Jump directly to the Content

News&Reporting

Amid Myanmar’s Civil War, Unity Emerges

Christians, Buddhists, and Muslims—all from different ethnic backgrounds—are coming together to resist the violent military junta.
|
Amid Myanmar’s Civil War, Unity Emerges
Members of the Mandalay People's Defense forces take part in training at their camp.

For the first time since anyone can remember, members of Myanmar’s majority Bamar people are seeking long-term solidarity with the country’s ethnic minorities. Since a coup in February 2021 stunned the world, the military, known as the Tatmadaw, has violently cracked down on both the Bamar and ethnic minority citizens protesting its takeover. Its tactics have included burning down entire villages and firing heavy artillery against its own people. So far, more than 2,000 people have been killed in its countrywide civil war with the poorly armed People’s Defense Force (PDF).

Christian NGO Free Burma Rangers (FBR), which has trained 6,000 ethnic minorities as first responders in the past two decades, has observed this growing unity up close. Increasingly, young Bamar people from cities like Yangon and Mandalay have left their college studies and careers to help the growing popular resistance. Some have gone to the jungles to learn from ethnic armed groups how to fight the Tatmadaw. Others have joined FBR trainings, where trainees alternate between intense physical training and learning how to dress a gun wound or navigate dense jungle terrain.

Even as Myanmar faces its worst fighting in its 70 years as a free nation, many point to the unprecedented unity across ethnic and religious divides. While the country’s Buddhist nationalist leaders previously declared that Myanmar belonged solely to the Buddhist Bamar, now people of all backgrounds have banded together against the common enemy of the military junta.

“This has never happened in Burma, never in my 29 years here,” said Dave Eubank of FBR. “What you have is hope.”

“You are not authentic Burmese”

Religion and ethnicity have long been intertwined with politics in Myanmar, also known as Burma: The country comprises approximately 130 ethnic groups with the largest being the Bamar, who make up 68 percent of the population. The Bamar also make up most of the country’s elite, including the Tatmadaw, and have long clashed with other ethnic groups seeking greater autonomy.

Most Bamar practice a mix of Theravada Buddhism and indigenous Burmese folk religion. Buddhism is the state religion, and almost 90 percent of the population are practicing Buddhists. Christianity, which is mainly practiced by Kachin, Chin, Karenni, and Karen ethnic groups, makes up about 6 percent of the population, and Islam, practiced by the Rohingya, makes up 4 percent.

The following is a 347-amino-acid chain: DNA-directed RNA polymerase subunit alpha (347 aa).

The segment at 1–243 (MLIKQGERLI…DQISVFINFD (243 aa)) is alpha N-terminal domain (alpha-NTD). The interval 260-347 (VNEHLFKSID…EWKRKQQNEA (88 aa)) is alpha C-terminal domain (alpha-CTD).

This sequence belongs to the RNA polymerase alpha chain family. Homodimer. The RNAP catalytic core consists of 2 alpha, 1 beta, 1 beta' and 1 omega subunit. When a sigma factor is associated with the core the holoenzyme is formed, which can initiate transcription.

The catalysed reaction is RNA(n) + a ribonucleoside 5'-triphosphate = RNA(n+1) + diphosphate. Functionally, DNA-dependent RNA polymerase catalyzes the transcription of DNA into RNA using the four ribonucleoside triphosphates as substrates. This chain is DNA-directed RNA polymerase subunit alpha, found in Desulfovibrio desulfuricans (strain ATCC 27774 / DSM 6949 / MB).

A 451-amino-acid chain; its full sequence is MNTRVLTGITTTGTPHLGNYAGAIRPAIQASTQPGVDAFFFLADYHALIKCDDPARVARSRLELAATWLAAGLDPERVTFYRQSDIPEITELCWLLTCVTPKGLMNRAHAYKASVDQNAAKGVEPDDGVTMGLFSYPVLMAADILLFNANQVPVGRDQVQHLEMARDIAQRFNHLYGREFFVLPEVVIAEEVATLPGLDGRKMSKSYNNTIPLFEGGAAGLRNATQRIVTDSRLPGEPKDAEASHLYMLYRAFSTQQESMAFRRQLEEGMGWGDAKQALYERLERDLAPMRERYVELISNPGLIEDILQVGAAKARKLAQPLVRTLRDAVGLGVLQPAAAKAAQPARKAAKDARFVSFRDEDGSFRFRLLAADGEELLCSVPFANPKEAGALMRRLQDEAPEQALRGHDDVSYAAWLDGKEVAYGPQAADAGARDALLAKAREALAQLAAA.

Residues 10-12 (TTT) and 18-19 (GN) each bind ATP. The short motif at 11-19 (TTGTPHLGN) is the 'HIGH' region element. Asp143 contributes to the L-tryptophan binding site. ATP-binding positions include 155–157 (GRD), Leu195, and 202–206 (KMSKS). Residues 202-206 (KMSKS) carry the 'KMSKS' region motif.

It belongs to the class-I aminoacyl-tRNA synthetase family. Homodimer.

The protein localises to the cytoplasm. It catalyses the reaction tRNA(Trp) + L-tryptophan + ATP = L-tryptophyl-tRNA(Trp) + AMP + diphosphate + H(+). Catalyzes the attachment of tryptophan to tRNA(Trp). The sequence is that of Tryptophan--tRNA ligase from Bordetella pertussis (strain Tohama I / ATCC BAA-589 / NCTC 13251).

During the time of British colonial rule (1824–1948), Buddhist nationalism sprang up as the British suppressed Buddhist practices and promoted secular education. This anti-Western movement led to the creation of the Burma Independence Army, which the Tatmadaw view as their predecessor, in December 1941. The country gained its independence in 1948.

Post-independence, Buddhist nationalism was marked by an anti-ethnic minority and anti-non-Buddhist movement, according to David Moe, a Chin scholar at Yale University who wrote his dissertation on Buddhist nationalism. Former prime minister U Nu’s slogan encapsulated this idea: only the Bamar race, only the Burmese language, and only the Buddhist religion. This underlying thinking led not only to discrimination against those outside the Bamar Buddhist group but also to the world’s longest civil war.

“They feel that this nation belongs to Buddhist people only,” Moe said. “And they also say that in this Buddhist nation, if you are not a Buddhist, you are not authentic Burmese.”

In 2010, the military junta introduced some freedoms, released democracy leader Aung San Suu Kyi from house arrest, and allowed the people to elect some of its leaders. But the Buddhist nationalism ideas remained. Suu Kyi became widely reviled by the West as she defended the atrocities committed by the Tatmadaw against the mostly Muslim Rohingya minorities.

Last year’s coup appears to have shaken this persistent fault line, as the Tatmadaw violently cracked down on Bamar protesters angered by the takeover. Soldiers shot peaceful supporters of the Civil Disobedience Movement on the streets and threw movement leaders in prison, where torture is common. The Tatmadaw also sentenced Suu Kyi to 20 years in prison, including three years of hard labor, for election fraud and a myriad of other charges.